The amygdala is a region of the brain known for its connections to emotional responses and fear memories, and hyperreactivity of the amygdala is associated with symptoms of PTSD (post-traumatic stress disorder). That said, it’s quite a leap to design neurosurgical ablation of the amygdala to address someone’s PTSD. This type of irreversible intervention could only be considered because of the presence of another brain disorder: epilepsy.
In a case series published in Neurosurgery, Emory investigators describe how for their first patient with both refractory epilepsy and PTSD, observations of PTSD symptom reduction were fortuitous. However, in a second patient, before-and-after studies could be planned. In both, neurosurgical ablation of the amygdala significantly reduced PTSD symptoms as well as reducing seizure frequency.
Violence and trauma are certainly not gifts, but scientifically, the Grady Trauma Project keeps on giving, even after co-director Kerry Resslerâ€™s 2015 move to Massachusetts. Research at Emory on the neurobiology of post-traumatic stress disorder (PTSD) continues. This Nature Communications paper, published in December with VA-based psychiatrist Aliza Wingo as lead author, is an example.
Three interesting things about this paper:
- The focus on PTSD co-occurring with depression. As the authors note, several studies looking at traumatized individuals found PTSD and depression together more often than they were present separately. This was true of Atlanta inner city residents in the Grady Trauma Project, veterans and survivors of the 2001 World Trade Center attack.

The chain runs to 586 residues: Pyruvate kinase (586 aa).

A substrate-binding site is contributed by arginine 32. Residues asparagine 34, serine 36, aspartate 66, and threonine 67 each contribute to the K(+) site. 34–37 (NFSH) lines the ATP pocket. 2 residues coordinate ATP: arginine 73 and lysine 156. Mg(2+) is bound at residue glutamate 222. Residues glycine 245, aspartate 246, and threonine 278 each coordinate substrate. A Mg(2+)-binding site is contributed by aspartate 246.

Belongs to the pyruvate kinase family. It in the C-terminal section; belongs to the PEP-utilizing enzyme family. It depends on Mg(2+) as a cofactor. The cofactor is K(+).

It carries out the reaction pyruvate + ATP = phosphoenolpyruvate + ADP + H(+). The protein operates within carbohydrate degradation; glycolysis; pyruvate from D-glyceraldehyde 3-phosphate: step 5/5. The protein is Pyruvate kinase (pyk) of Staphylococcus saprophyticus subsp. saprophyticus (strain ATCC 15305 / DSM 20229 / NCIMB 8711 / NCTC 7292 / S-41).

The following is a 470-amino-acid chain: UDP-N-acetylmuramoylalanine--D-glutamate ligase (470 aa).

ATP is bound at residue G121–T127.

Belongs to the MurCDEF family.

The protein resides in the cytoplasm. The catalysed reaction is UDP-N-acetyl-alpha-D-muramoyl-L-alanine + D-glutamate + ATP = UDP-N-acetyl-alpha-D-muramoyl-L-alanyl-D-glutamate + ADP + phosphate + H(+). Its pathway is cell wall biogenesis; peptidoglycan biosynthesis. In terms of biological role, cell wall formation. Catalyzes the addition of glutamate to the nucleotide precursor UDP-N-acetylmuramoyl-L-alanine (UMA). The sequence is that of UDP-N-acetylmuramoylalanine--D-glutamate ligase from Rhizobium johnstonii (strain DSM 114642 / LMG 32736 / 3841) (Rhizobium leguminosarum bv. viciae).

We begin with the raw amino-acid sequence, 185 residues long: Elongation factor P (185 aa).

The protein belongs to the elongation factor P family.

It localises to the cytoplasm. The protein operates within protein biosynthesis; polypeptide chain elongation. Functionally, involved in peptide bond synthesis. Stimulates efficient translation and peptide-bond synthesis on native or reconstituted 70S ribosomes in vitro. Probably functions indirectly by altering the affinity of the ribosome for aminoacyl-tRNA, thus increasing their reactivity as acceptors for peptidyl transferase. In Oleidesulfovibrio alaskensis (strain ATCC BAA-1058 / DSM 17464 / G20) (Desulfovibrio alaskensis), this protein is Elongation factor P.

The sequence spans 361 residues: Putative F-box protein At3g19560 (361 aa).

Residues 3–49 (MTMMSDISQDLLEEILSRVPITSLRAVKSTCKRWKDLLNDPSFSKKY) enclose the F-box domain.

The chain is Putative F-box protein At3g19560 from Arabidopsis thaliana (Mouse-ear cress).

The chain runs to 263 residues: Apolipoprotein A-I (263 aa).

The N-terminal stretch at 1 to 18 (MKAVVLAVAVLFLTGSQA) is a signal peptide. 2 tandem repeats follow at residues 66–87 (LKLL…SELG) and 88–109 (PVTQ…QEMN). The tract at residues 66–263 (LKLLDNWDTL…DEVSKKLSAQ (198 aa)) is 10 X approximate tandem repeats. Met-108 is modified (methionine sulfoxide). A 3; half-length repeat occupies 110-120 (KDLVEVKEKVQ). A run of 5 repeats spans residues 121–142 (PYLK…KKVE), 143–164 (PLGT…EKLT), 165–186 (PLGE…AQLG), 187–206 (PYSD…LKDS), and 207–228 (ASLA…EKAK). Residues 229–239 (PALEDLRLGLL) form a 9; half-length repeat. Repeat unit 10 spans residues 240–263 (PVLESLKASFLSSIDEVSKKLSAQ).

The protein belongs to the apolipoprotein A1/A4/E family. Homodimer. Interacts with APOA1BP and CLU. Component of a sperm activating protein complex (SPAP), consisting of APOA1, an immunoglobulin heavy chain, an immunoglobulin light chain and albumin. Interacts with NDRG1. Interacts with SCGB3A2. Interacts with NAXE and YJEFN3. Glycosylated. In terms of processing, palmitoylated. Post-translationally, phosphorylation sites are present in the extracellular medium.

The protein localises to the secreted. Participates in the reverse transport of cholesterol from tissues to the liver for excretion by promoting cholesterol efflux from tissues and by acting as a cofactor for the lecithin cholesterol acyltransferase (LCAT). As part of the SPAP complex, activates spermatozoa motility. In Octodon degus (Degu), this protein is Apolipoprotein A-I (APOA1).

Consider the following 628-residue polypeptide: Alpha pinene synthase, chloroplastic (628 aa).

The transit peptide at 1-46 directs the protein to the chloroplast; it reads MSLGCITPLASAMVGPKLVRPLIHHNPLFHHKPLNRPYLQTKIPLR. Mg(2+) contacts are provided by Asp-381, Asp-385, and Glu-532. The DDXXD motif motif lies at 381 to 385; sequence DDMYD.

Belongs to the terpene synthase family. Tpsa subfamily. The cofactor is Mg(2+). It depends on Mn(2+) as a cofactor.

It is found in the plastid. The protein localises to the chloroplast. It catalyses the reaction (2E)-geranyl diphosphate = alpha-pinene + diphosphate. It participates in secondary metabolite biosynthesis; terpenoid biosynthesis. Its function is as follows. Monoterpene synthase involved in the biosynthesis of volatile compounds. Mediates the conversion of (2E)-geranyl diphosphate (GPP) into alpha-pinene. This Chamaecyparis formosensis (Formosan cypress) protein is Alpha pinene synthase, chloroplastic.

- DICER: the gene whose activity is turned down in blood samples from people with PTSD plus depression. Its name evokes one of the three Fates in Greek mythology, Atropos, who cuts the thread of life. DICER is at the center of a cellular network of regulation, because it is part of the machinery that generates regulatory micro-RNAs.
- The findings recapitulate work in mouse models of stress and its effects on the brain, with a connection to the many-tentacled Wnt signaling/adhesion protein beta-catenin.
Some past posts on the Grady Trauma Projectâ€™s scientific fruits follow. Read more
The connection between stress and blood pressure seems like common sense. Of course experiencing stress — like a narrow miss in morning traffic or dealing with a stubborn, whiny child — raises someoneâ€™s blood pressure.
Try reversing the cause-and-effect relationship: not from brain to body, but instead from body to brain. Could medication for controlling blood pressure moderate the effects of severe stress, and thus aid in controlling PTSD symptoms or in preventing the development of PTSD after trauma?
That was the intriguing implication arising from a 2012 paper from Grady Trauma Project investigators led by psychiatrist Kerry Ressler (lab at Yerkes, supported by HHMI).
They had found that traumatized civilians who take either of two classes of common blood pressure medications tend to have less severe post-traumatic stress symptoms. In particular, individuals taking ACE inhibitors (angiotensin converting enzyme)Â or ARBs (angiotensin receptor blockers)Â tended to have lower levels of hyperarousal and intrusive thoughts, and this effect was not observed with other blood pressure medications.
This was one of those observational findings that needs to be tested in an active way: â€œOK, people who are already taking more X experience less severe symptoms. But can we actually use X as an intervention?â€
In mice, it seems to work. Read more